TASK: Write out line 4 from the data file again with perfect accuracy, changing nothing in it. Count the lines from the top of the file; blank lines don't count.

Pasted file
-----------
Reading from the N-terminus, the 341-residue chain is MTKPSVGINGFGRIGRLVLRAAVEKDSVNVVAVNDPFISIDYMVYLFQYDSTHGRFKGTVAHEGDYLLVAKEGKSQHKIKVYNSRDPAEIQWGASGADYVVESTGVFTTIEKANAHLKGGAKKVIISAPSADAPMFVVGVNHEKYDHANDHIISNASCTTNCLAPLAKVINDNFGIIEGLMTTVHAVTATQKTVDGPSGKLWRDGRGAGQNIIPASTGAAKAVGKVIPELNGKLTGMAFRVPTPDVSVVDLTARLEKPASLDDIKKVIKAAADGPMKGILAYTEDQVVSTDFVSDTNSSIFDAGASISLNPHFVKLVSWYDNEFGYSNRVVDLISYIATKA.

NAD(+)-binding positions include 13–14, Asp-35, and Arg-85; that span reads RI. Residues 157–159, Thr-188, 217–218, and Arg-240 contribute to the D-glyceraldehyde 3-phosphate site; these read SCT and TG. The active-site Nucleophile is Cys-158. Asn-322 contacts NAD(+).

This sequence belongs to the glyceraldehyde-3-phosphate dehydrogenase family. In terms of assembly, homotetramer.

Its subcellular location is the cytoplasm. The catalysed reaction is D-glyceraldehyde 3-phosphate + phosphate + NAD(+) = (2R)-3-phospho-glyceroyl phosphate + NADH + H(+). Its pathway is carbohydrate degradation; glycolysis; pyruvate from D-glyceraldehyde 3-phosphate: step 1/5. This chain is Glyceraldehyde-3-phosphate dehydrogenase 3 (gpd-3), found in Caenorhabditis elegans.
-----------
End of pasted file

Its subcellular location is the cytoplasm. The catalysed reaction is D-glyceraldehyde 3-phosphate + phosphate + NAD(+) = (2R)-3-phospho-glyceroyl phosphate + NADH + H(+). Its pathway is carbohydrate degradation; glycolysis; pyruvate from D-glyceraldehyde 3-phosphate: step 1/5. This chain is Glyceraldehyde-3-phosphate dehydrogenase 3 (gpd-3), found in Caenorhabditis elegans.